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Cantor Arts Center,Membership Art Acquisition Fund, Kazak Fund,the Landreth Family,Clumeck Fund,and an anonymous donor.
NEW-WORLD EDEN: Asher B. Durand's 1854 oil 'Summer Landscape' shows man and nature reconciled.

Stanford Prizes

The Cantor Arts Center shows off its prize possessions in a wide range of media and genres

By Michael S. Gant

WITH A THEME as elastic as recent acquisitions, "Dürer to Picasso" at the Cantor Arts Center encourages fruitful browsing across centuries, media and genres. The exhibit of more than 100 works ranges from silverware and glass to paintings, sculptures, photographs and prints.

The show begins the celebration of the 10th anniversary of the museum's reopening after renovations stemming from the 1989 earthquake. The urge to collect is traced to Leland Stanford Jr., the only son of the university's founding father, railroad baron Leland Stanford. Before his death, at age 15, Leland Jr. was a precocious assembler of bibelots. A selection is on permanent display in a kind of cabinet of curiosities, with a stuffed (and upside-down) hummingbird in a bell jar, mineral specimens, a desiccated lizard, Egyptian perfume bottles and the like. From such humble beginnings are museums sometimes born.

Even as styles vary from the 15th-century realism of Dürer to the 20th-century abstractions of Arp and Miró, a thread of technical mastery links many of the pieces. It took the hands of a master like Rembrandt to create the exquisitely dense, smoky drypoint etching The Star of the Kings: A Night Piece; just as impressive is the woodcut  Melancholy (Evening) , an equally black-ink-suffused landscape with a single musing figure in the foreground by Munch. Of course, talent alone isn't enough, Félix Bracquemond's 1884 etching King David With an Angel of Inspiration is technically adept but borders on kitsch.

Dürer is represented by a large and scary engraving of The Four Horsemen of the Apocalypse (whose hoofbeats seem to be thundering loudly these days) and a suite of miniature prints depicting the passion of the Christ. The magnifying glasses provided reveal an astonishing level of detail. The Harrowing of Hell is crowded with demon heads, while a swollen-bellied dragon drapes himself across a ruined arch, all in a space no bigger than 3-by-5 inches. It's no wonder that the artist liked to mark his bravura pieces with a confident monogram—a D tucked under a stately, architectural A.

Just as anxiety inducing is an etching from Goya's Los Proverbios series. In One Way to Fly; Where There's a Will, There's a Way, men with flexible wings attached to their arms glide through a night sky—are they products of a fevered imagination or portents of things to come? Odilon Redon's 19th-century lithograph illustrations for Flaubert's The Temptation of Saint Anthonyare full of curious phantoms: an eye on a fleshy stalk, a chimera with a hood like a cobra about to strike, a one-legged monstrosity known as a skiapod. Both artists display an uneasy familiarity with the realm of nightmares.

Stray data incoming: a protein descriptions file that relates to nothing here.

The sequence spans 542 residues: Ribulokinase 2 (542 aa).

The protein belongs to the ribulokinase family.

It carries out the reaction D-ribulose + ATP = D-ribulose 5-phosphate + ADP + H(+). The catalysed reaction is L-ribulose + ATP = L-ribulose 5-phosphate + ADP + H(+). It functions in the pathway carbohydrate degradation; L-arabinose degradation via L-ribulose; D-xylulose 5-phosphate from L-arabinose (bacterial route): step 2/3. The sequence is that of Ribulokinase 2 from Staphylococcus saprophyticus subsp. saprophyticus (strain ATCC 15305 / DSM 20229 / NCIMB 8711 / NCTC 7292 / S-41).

Even an 1801 portrait from nature by English engraver William Ward traffics in menace. A huge Dragon Arum blossom with a single black spadex, or spike, jutting from a deep-crimson leafy sheath against a lightning-filled sky looks more like a scene from the Book of Revelations than a botanical illustration. By comparison, the teeth-bearing squirrels in John T. Bowen's large lithographs taken from Audubon paintings seem almost domesticated.

Forgoing hair-by-hair detail for vividness of impression, Canadian artist Sybil Andrews' color linocut Skaters features two dashing athletes pushing so hard that they look ready to burst out of the frame; their cocked arms and bent knees are all pointy angles. Two four-block linocuts by English artist Claude Flight use the technique's sharp edges and bright color to almost Cubist effect.

The march of sculpture from representation to abstraction is represented by the stretch from Jean Coulon's voluptuous 19th-century white marble statue of a Celestial Hebe (the Greek goddess of youth) wrapped in the wings of a friendly eagle to Jean Arp's Silent, an equally sensuous if nonspecific ovoid form in white marble.

The calmest piece is Summer Landscape (1854) by Asher B. Durand, one of the leading proponents of the Hudson River School. The large landscape depicts a broad swath of still water in front of a distant mountain. Ruminating cows, always a sign of rustic contentment in paintings, amble along the banks; some canoers glide by in the middle ground. Mankind is perfectly integrated into this tranquil vision of nature.

 DÜRER TO PICASSO runs through Feb. 15 at the Cantor Arts Center, Stanford. Free. (415.723.4177)

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